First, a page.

While any prediction system will tell you that using the previous three seasons is going to be more accurate than using just a single year, the difference isn’t as great as perhaps we would hope. Reliever FRA and RA are still nearly three times as random as that of starting pitchers.
To get an idea of what that means in a practical sense, take a look at the distribution of the difference in FRA from the actual value to the predicted value in the previous three seasons. Remember that FRA has already accounted for bullpen support, so the change in values isn’t a result of a pitcher suddenly having better or worse pitchers around him.
The large pink spike in the middle is the starters, while the wider, blue curve is the relievers. While there is considerable overlap over the two series, the relievers are significantly more disbursed, particularly when it comes to pitchers whose FRA suddenly jumps by around two runs. The standard deviation for the starters is 0.81; for relievers it’s 1.46. This means two key things: First, relievers are nearly twice as unpredictable as starting pitchers. Second, in any given season, over a third of relievers will have an FRA more than 1.46 runs more or less than their previous three year average.
Even when separating starters and relievers into three groups, the elite relievers do not suddenly become surer bets. Relievers who post low FRA numbers–in this case, 2.50 or below–in any three-year stretch have a .008 r-squared to their next season and the difference between their previous three year stretch and the next season has a standard deviation of 1.15. Similar starters have a consistency of .100 and a standard deviation of 0.67. Once again, relievers show a distribution of performance just less than twice that of starters, but while relievers were about a third as consistent as starters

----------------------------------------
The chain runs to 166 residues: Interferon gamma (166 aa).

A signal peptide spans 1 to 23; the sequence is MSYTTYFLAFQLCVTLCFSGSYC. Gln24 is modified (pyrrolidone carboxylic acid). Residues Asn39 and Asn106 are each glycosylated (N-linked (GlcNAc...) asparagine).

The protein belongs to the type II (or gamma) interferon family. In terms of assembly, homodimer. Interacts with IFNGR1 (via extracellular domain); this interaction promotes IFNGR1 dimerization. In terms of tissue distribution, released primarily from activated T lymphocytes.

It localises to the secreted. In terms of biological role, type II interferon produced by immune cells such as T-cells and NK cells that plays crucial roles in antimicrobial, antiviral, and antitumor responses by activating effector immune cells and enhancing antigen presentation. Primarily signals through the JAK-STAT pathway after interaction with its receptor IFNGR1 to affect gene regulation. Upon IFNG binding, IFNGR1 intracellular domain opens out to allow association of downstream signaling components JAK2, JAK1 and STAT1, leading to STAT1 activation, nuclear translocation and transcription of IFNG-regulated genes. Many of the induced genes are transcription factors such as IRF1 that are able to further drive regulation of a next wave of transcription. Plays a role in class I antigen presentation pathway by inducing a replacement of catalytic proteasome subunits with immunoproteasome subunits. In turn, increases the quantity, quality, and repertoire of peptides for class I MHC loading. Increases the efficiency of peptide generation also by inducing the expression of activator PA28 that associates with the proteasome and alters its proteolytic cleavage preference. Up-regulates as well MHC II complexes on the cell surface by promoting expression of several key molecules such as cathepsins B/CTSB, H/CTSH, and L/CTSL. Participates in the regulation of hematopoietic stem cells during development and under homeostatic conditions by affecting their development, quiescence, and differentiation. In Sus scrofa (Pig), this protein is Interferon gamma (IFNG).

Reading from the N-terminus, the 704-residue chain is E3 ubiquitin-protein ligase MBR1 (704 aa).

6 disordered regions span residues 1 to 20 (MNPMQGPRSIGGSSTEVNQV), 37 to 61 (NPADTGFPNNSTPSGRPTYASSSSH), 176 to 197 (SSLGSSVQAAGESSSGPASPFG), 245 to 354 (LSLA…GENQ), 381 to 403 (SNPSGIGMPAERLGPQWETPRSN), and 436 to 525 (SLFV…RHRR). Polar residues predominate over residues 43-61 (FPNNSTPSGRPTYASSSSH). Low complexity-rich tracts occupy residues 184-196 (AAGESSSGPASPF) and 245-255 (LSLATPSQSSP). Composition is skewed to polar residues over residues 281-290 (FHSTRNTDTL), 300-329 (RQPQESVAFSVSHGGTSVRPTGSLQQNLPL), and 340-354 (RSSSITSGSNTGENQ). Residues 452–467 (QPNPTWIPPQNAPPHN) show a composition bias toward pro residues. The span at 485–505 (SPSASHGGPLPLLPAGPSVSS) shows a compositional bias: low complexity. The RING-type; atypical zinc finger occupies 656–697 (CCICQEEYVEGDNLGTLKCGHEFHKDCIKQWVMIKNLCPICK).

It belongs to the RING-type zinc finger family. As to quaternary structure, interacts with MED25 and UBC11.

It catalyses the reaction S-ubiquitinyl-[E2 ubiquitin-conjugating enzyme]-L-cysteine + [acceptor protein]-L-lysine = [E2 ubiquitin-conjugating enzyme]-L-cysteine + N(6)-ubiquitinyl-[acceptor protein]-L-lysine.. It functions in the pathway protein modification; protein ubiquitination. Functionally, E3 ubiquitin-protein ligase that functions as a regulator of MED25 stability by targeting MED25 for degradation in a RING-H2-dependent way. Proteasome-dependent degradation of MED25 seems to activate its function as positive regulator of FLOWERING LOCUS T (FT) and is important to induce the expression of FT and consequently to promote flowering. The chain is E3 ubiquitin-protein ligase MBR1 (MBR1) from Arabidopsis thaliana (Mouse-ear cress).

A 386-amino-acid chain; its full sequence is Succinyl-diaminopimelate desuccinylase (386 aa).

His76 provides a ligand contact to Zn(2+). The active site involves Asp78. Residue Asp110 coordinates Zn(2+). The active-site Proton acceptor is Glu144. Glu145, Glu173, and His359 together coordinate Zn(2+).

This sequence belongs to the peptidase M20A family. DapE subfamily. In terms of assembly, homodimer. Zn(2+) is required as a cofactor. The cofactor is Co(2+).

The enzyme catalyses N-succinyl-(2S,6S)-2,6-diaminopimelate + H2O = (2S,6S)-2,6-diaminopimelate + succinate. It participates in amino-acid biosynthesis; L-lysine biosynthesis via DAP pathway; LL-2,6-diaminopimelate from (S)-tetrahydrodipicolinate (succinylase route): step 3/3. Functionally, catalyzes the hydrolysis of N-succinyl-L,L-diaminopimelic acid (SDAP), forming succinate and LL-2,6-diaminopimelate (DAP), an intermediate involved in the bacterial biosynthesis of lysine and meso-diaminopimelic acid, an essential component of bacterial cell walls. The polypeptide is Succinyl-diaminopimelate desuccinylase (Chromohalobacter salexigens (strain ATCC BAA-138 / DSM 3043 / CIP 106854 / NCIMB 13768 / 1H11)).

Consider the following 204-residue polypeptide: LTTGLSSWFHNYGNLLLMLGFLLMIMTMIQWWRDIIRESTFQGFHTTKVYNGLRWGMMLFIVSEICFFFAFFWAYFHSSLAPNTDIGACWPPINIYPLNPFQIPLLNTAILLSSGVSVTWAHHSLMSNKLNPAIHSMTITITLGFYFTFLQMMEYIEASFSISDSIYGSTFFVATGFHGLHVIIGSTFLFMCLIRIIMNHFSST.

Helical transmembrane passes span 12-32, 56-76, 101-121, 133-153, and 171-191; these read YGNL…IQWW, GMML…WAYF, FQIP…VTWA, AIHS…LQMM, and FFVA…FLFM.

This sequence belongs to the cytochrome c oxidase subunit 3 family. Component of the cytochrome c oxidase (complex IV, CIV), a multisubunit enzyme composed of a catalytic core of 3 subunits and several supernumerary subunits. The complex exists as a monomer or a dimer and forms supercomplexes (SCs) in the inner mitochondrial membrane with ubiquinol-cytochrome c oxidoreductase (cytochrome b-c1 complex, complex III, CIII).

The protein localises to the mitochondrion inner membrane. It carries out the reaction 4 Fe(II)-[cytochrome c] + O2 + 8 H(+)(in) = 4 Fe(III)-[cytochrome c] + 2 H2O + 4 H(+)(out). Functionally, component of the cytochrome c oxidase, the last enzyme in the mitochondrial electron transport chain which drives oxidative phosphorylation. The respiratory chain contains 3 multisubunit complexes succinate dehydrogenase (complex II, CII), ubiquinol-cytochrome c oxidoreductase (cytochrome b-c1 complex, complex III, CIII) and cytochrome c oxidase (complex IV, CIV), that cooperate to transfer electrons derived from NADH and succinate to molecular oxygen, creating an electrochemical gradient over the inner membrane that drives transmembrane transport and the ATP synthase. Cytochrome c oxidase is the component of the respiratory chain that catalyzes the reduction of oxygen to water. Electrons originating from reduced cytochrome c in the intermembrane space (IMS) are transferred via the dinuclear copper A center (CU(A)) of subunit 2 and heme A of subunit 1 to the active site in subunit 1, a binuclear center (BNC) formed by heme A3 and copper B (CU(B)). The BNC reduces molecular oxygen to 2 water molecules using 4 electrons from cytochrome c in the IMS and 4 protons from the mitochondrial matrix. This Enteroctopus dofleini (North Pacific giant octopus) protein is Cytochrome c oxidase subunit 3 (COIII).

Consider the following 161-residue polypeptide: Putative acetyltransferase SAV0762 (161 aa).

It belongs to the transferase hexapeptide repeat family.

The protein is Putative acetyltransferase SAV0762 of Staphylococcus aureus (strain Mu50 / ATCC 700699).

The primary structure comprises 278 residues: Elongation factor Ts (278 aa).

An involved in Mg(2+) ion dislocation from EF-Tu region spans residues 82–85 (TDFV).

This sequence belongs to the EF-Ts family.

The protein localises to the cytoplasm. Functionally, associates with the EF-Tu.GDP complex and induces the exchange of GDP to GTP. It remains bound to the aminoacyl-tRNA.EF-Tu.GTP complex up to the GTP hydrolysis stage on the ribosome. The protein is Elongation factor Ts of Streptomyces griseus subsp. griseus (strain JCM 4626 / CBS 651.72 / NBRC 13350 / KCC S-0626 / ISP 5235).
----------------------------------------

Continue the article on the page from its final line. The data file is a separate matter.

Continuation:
(as measured by r-squared), the elite relievers show almost no consistent ability to remain as such. For every Mariano Rivera in 1999–posting a 1.37 FRA after a weighted 1.34 the previous three seasons–there’s a Mariano Rivera in 2000: a 3.23 after 1.32. For every Keith Foulke in 2004, there’s Keith Foulke in 2005 (who doesn’t even make this study because he didn’t pitch enough innings).
So what does this mean for teams like the Cubs, Yankees, Blue Jays and Mets? Of the five relievers they signed, it’s likely that two of them will post an FRA a run-and-a-half or more from their established levels. Some of this variance is the natural change in player performance; after all, starting pitchers, while more consistent than relievers, are certainly no models of consistency. But even when comparing three-year groups of relief performance–attempting to remove the small-sample-size issue–relievers never approach the consistency of starting pitchers. Over the next three years, it’s likely that two of them will post a total FRA more than a run off of their established levels over the past three seasons.
There are a multitude of reasons why those signings are a mistake–overpaying for such a small number of innings pitched and the availability of respectable relief arms at the league minimum via other sources to name two–but the main reason is that relief pitchers are significantly less consistent than even volatile starting pitchers. Toronto GM J.P. Riccardi has publicly justified his decision to sign Ryan by comparing him to Trevor Hoffman, but it’s just as likely the Jays are now the proud owners of Troy Percival (1995-97: 1.36; 1998-2000: 4.33), Jose Mesa (1995-97: 2.69; 1998-2000: 5.45), or Rod Beck (1992-94: 1.68; 1995-97: 3.89).
By the way, Hoffman’s FRA from 1997-99 was 1.65; it jumped to 3.12 from 2000-02.